In 1822, an American professor, Dr. Clement Clarke Moore, wrote The Visit of St. Nicholas, which is known today as the The Night Before Christmas. His description of Santa suggests a fat man, but in the gnomish fashion of the earlier European versions. The poem reads: "His eyes how they twinkled! His dimples how merry!/His cheeks were like roses, his nose like a cherry/His droll little mouth was drawn up like a bow/And the beard on his chin was as white as the snow.../He had a broad face, a little round belly/That shook when he laughed, like a bowl of jelly./He was chubby and plump, a right jolly elf...."

Nearly 40 years later, political cartoonist Thomas Nast drew St. Nicholas for Harper's Illustrated Weekly. This version wears a woolly, furry suit and resembles a stout, bearded elf; the Sundblom look is not apparent. Nast often created etchings in black and white featuring elements that presaged the Coke Santa (i.e., the belted suit). However, in Nast's color renditions, Santa vaguely mirrors the modern, commercial image--except the bright-red color is missing.

Here's where the genius of Coca-Cola comes in. First, Sundblom's image of Santa Claus hit the right buttons in terms of stirring the hearts and quenching the thirst of consumers everywhere. Modeled on a retired salesman named Lou Prentice, Sundblom's Santa had just the right combination of happy wrinkles, prompting Coca-Cola to hire Sundblom to create Coke ads using this model over the next 35 years. Also, Coca-Cola orchestrated an attack on the market with Santa-Coke propaganda. Magazine advertisements were particularly effective, considering that during that era, print publications had the influence TV does today: They were able to communicate over and over and over again the same image and slogan to a mass audience.

Point-of-purchase promotional items were extremely common. Collectibles were another way Coca-Cola expanded its presence--a strategy that is standard today for many advertisers, from Nike to Joe Camel. Finally, Coca-Cola patented a particular shade of red--that bright red used for Coke packaging and for Santa's suit. All of the artists hired to work for Coca-Cola were required to use this shade of red, influencing consumers, no doubt, to make the constant association between red and Coke and Santa. This is perhaps the biggest kicker, considering that there is little consistency with regard to the color of Santa's suit between Nast's version, Moore's literary image and early European portrayals.

These days, the sacredness of Coke's Santa has expired. Santa is ubiquitous, Coke is ubiquitous, but no one really remembers that the two were at one time closely entwined. It's a history that is mostly understood by public relations advisers and college marketing students, and maybe the slew of museumgoers who saw the "Advertising as Art" exhibit at the Louvre.

Sometimes Coca-Cola revives Sundblom's Santa in a commemorative appeal to its loyal consumers, but the story is rarely told. As Mark Pendergrast, author of For God, Country and Coca-Cola, concluded: "Prior to the Sundblom illustrations, the Christmas saint had been variously illustrated wearing blue, yellow, green, or red...After the soft drink ads, Santa would    forever more be a huge, fat, relentlessly happy man with broad belt and black hip boots--and he would wear Coca-Cola red...While Coca-Cola has had a subtle, pervasive influence on our culture, it has directly shaped the way we think of Santa."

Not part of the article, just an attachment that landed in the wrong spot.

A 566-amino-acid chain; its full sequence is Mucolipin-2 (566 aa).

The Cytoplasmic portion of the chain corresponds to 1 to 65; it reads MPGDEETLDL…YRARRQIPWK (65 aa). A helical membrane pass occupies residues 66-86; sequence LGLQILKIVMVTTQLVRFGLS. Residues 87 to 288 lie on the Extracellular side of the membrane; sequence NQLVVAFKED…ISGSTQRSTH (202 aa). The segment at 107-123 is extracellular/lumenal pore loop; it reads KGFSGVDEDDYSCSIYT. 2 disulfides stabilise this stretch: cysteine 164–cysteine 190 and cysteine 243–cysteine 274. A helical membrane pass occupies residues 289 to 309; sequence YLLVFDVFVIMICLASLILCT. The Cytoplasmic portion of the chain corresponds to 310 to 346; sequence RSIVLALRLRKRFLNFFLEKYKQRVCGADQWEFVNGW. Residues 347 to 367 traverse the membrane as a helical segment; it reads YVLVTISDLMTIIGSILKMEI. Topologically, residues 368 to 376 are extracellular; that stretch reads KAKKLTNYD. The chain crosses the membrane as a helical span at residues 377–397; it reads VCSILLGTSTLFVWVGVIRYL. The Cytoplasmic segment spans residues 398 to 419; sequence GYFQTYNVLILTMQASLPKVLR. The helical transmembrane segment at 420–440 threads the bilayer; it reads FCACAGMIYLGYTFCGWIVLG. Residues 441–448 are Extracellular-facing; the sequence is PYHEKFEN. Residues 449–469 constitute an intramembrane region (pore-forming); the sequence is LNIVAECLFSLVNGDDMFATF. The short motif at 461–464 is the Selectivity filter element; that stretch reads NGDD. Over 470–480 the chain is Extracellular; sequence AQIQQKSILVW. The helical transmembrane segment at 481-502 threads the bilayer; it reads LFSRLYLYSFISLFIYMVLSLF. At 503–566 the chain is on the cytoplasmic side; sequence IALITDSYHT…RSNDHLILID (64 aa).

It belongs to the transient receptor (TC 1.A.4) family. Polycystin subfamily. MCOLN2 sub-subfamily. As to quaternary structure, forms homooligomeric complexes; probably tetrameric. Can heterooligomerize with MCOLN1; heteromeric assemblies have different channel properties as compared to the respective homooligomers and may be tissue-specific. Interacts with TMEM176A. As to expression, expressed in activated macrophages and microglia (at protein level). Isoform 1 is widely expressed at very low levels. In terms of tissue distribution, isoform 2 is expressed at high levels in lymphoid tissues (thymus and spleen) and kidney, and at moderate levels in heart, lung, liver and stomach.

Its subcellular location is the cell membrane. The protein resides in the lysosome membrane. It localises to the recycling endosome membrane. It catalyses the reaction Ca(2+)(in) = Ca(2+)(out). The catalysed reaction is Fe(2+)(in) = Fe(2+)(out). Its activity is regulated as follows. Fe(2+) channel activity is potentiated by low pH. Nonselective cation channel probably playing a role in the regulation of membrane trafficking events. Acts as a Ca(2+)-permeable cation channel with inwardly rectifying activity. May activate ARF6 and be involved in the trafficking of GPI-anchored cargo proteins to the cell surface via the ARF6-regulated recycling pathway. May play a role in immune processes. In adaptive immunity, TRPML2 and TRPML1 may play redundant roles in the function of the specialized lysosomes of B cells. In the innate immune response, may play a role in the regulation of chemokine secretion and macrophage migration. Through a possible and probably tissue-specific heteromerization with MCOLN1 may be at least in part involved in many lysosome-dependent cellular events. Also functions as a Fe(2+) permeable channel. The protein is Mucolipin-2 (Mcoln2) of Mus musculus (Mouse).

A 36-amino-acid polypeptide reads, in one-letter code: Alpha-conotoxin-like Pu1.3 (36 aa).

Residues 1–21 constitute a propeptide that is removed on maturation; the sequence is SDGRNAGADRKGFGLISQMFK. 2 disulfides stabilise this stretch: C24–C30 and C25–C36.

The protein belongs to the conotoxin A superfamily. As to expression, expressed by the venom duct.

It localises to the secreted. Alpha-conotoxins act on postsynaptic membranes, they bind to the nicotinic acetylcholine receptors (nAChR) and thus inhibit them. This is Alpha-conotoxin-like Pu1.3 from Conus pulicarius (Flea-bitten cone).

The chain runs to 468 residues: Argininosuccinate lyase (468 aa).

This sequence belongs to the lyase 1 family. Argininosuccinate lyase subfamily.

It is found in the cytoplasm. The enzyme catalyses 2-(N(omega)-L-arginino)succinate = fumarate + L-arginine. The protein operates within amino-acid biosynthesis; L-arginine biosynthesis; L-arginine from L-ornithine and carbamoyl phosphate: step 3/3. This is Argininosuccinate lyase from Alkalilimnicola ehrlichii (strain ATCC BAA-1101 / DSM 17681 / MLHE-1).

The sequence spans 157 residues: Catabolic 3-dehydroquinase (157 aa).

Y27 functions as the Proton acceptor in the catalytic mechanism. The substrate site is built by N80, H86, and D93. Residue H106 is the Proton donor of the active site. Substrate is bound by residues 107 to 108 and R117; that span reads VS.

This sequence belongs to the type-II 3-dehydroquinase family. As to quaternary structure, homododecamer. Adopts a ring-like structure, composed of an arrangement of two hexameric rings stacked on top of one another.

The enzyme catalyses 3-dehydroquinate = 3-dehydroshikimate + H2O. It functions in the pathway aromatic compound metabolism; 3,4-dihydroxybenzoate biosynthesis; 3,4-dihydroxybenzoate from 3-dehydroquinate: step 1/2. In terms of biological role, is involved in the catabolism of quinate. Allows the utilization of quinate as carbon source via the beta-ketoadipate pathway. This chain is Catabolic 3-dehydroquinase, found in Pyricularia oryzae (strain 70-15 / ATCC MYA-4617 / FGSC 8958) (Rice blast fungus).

The Coke Santas
by and in the style of
Haddon Sundblom

Visions of Santa Claus from 1933-2006
19331934 ad19351936 ad
1937 ad1939 ad1941 ad1942
1943Sundblom Ad 19461948
1955 ad195619571958
19631964Christmas Memories: R.J. McDonald


click for full screen

click for full-page image

 Bye-Bye Santa?

Starting in 1931, Coca-Cola first used Haddon Sundblomís Santa Claus for its Holiday Advertising. It has since grown into an American Christmas Tradition to the point of it becoming a pop culture icon. It evolved from print advertising to Coke Bottles and various other items that have become collectorís items.

In 2005, Haddon Sundblomís Coca-Cola Santa is nowhere to be found on any of its advertising, bottles, etc. Instead, itís the Coke Polar Bears. Thereís nothing wrong with the Polar Bears but itís obvious that Coca-Cola has thrown away 74 years of tradition for the sake of Political Correctness in NOT having The Santa.

Note: We previously directed visitors to this page to an online petition that encouraged the Coca-Cola company to bring back Santa in their Christmas advertising. 

This year, 2006, I've received a letter from a Coke representative in Atlanta stating that their traditional Santa images have been reinstated in the Coca-Cola advertising. Thank you, Coca-Cola . . . and a big thank you goes out to helped with the petition. 

2006: Santa's Back!

Christmas Santa 2006 Red Coca-Cola Bottle 6-Pack with Carton
Celebrating the 75th Anniversary of Santa created by Haddon Sundblom for the Coca-Cola advertising campaign, Thirst Knows No Season

This special edition collector's Coke bottle features a Santa image with 75th Anniversary Sundblom Santa on a red label Coke bottle in a beautiful holographic carton. One of two Coke bottles issued for Christmas 2006. 

SANTA 2006

UK Coke bottle 2006

UK Coke unveils Conran Christmas Ad
Coca-Cola has revealed its UK Christmas advertising campaign, featuring its classic Santa Claus character.
The advert called "The Greatest Gift"  features the life of a girl who is gifted a bottle and is
directed by Hollywood film director, Kerry Conran.
Conran's last production was "Sky Captain and The World of Tomorrow."
He was also in line to direct Paramount's stalled "John Carter of Mars" production,
based on Edgar Rice Burroughs' first novel, the SciFi classic, "A Princess of Mars."
(Note: This film is in production by Disney/Pixar and will be their next blockbuster release,
under the title "John Carter of Mars"

Copyrights for all above art, ads and Coca Cola / Coke symbols are held by
Coca Cola

Haddon Sundblom Santa Claus Art